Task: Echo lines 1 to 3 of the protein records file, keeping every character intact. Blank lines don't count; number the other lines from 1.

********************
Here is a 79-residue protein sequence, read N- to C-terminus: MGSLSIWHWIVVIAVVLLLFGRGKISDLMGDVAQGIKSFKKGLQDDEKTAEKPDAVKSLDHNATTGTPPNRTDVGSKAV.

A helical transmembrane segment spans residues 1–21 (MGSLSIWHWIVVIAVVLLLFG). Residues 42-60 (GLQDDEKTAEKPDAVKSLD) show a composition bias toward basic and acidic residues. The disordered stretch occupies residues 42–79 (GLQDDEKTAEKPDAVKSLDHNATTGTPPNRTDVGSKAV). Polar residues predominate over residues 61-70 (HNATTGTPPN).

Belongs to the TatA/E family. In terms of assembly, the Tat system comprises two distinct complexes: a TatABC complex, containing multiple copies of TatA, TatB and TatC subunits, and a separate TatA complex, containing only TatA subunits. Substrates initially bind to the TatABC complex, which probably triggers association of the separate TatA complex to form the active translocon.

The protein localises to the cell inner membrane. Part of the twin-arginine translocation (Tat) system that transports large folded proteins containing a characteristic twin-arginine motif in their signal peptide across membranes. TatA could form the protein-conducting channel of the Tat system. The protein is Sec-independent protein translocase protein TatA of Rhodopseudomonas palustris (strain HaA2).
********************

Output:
Here is a 79-residue protein sequence, read N- to C-terminus: MGSLSIWHWIVVIAVVLLLFGRGKISDLMGDVAQGIKSFKKGLQDDEKTAEKPDAVKSLDHNATTGTPPNRTDVGSKAV.

A helical transmembrane segment spans residues 1–21 (MGSLSIWHWIVVIAVVLLLFG). Residues 42-60 (GLQDDEKTAEKPDAVKSLD) show a composition bias toward basic and acidic residues. The disordered stretch occupies residues 42–79 (GLQDDEKTAEKPDAVKSLDHNATTGTPPNRTDVGSKAV). Polar residues predominate over residues 61-70 (HNATTGTPPN).

Belongs to the TatA/E family. In terms of assembly, the Tat system comprises two distinct complexes: a TatABC complex, containing multiple copies of TatA, TatB and TatC subunits, and a separate TatA complex, containing only TatA subunits. Substrates initially bind to the TatABC complex, which probably triggers association of the separate TatA complex to form the active translocon.